# Paperback: 162 pages
# Publisher: Penguin Books (India)
The fabulous MYTH series, which includes Margaret Atwood's "Penelopiad" , was launched last October intending to give fresh life to some of the most timeless tales ( myths and epic poems) ever told.
Twelve high profile authors were invited by Canon Gate to revisit and re-write these epics with a contemporary pen. Along with "Penelopiad" you can expect to find "Lion's Honey" (based on the myth of Samson) by David Grossman, "Weight" (The Myth of Atlas and Heracles) by Jeanette Winterson and "Dream Angus" (the Celtic God of Dreams) by Alexander McCall Smith. There are more, but these are the books I'm most interested in.
According to Homer's "The Odyssey" When the wily Greek hero Odysseus sailed for the Trojan war (after Paris of Troy stole Helen from her husband Menelaus, king of Sparta) he left behind his wife Penelope and young son. When when he returned after 20 odd years away, he immediately killed the suitors vying for his faithful wife's affections and fortunes and also hung her twelve maids.
In her introduction Atwood states that the maids' executions have never been satisfactorily explained in the Odyssey, and admits that the image of the twelve lynched girls has always haunted her, she therefore has chosen to give the telling of the story to Penelope and to the twelve hanged Maids. The Maids form a chanting and singing Chorus (like a Greek chorus) which focuses on two questions that must pose themselves after any close reading of the Odyssey: what led to the hanging of the maids, and what was Penelope really up to? To solve the mystery she (Atwood) has drawn on material other than the Odyssey, especially for the details of Penelope's parentage, her early life and marriage, and the scandalous rumours circulating about her.
When I think of Homer's Odyssey the three characters that first spring to mind are the lovely Helen of Troy, Paris her besotted suitor and Odysseus (ofcourse). Penelope hardly ever comes to mind, after all, who would remember a clever but rather dull person when one can have someone like Helen who is beautiful and dangerous. Also,being the paragon of virtue that Penelope was (she is supposed to have waited faithfully for Odysseus for nearly 20 years) she is a difficult role model for most women to aspire to. However, Margaret Atwood has taken her story, polished it up and guess what, I love the new Penelope!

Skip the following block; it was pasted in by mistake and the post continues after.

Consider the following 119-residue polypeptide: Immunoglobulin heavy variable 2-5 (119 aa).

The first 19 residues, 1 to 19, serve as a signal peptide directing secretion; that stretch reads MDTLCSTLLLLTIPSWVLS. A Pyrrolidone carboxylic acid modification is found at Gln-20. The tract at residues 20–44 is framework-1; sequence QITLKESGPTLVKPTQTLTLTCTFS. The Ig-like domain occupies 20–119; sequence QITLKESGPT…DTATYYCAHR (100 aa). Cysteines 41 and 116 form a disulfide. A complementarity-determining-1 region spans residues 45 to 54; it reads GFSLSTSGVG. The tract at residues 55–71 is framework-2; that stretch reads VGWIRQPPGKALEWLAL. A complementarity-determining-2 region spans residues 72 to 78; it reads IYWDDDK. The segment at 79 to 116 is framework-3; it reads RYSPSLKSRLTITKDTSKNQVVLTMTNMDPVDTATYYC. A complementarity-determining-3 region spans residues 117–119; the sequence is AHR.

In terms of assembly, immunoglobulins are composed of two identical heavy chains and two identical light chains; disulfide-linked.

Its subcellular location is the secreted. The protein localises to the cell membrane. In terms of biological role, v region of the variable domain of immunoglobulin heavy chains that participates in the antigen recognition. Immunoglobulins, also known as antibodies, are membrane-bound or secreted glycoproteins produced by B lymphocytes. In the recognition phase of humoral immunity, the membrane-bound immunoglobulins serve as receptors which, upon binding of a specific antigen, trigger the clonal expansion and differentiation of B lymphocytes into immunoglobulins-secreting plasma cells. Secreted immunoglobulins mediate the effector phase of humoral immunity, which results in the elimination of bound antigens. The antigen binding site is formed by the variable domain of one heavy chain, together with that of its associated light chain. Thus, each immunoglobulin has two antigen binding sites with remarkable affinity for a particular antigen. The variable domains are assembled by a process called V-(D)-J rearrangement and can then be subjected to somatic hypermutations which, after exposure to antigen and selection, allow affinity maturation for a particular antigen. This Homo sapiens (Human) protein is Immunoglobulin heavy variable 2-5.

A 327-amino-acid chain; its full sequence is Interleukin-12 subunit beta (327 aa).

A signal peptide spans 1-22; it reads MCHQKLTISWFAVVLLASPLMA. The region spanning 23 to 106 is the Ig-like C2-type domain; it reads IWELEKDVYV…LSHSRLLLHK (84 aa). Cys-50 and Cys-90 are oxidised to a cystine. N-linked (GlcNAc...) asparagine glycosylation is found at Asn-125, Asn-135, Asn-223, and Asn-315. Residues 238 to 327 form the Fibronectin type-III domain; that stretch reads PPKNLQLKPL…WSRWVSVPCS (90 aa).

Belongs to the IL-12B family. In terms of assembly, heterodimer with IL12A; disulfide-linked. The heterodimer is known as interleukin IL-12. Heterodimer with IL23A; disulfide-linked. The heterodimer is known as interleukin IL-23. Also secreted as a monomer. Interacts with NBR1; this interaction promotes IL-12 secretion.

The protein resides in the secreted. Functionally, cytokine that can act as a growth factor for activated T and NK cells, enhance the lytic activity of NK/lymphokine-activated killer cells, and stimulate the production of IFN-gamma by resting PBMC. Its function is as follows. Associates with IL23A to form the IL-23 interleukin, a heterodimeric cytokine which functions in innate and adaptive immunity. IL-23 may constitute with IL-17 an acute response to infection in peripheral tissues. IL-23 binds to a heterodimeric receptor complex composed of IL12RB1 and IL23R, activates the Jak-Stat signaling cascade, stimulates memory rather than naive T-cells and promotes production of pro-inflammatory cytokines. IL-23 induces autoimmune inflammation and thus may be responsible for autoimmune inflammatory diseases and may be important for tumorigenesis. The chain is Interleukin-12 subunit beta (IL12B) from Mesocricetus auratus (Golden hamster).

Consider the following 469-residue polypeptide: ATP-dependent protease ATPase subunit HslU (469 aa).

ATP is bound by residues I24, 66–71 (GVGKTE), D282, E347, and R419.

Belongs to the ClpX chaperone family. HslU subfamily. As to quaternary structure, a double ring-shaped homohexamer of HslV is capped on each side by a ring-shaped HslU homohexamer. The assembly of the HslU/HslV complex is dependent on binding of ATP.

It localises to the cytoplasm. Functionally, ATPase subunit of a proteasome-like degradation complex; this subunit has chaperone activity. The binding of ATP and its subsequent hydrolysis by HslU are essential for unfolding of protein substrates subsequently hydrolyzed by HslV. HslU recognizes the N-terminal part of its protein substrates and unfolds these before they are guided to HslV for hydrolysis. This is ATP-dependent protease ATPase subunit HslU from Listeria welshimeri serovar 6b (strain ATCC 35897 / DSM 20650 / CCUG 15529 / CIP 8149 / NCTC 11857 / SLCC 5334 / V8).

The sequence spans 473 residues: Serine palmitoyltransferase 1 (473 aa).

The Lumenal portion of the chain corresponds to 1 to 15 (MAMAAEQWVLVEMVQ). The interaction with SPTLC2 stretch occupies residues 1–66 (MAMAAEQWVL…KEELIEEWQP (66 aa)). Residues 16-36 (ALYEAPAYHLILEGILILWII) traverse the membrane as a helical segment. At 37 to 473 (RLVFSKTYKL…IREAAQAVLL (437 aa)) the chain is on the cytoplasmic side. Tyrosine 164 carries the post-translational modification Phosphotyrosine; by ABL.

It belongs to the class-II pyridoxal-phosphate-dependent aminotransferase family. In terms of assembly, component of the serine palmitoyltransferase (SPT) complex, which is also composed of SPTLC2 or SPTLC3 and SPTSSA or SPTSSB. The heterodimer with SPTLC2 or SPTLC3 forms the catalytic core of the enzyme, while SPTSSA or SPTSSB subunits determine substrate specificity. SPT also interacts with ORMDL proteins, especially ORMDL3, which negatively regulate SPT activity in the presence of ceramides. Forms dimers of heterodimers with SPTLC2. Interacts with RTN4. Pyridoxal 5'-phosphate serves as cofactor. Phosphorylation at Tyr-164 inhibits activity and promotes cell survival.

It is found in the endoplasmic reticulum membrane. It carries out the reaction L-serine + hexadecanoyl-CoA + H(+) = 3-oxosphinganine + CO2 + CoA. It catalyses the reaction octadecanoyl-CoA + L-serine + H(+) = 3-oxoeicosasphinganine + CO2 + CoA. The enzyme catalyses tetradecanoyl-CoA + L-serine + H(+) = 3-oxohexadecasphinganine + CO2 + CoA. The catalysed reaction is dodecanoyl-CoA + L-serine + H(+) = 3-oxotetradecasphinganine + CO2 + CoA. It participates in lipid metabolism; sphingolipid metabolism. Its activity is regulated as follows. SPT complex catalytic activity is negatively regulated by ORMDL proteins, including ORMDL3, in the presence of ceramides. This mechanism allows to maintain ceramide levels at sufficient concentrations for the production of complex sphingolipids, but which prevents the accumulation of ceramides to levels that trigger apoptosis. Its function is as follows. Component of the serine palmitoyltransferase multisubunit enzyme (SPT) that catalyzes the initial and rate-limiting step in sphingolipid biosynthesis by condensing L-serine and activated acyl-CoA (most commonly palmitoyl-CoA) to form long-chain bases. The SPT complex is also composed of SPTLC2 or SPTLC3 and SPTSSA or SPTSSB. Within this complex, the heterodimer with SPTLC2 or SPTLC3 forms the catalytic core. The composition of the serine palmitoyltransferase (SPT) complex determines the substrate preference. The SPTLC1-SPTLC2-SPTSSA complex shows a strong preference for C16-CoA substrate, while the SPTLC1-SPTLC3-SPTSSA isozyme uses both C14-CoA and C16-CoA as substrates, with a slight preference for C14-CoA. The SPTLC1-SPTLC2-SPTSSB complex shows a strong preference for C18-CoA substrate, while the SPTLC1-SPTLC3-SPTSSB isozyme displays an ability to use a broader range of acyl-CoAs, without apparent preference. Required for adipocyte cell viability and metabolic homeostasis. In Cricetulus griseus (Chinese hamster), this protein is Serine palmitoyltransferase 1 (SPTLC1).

She may be a strong woman, a clever woman and a faithful one, but through Atwood's pen you also see a vulnerable Penelope - one that couldn't trust her immediate family (her father, the King of Sparta, tried to drown her when she was a child) and one who was constantly overshadowed by her cousin Helen's beauty, but you also see a woman determined to be a faithful wife and a determined ruler and mother.
I found Atwood's retelling of the Odyssey to be highly imaginative, witty, clever, happily irreverant in parts and very colourful - she has given Penelope a voice that is both, sad and funny, but always engaging - I drank up the 160 pages in about as many minutes!
Reading this book, has made me crave for more of the books in the Myth Series, so if anyone wishes to trade some other book in the series for "The Penelopiad", please let me know! (I have Karen Armstrong's "A Short History of Myth", so I won't be needing that one)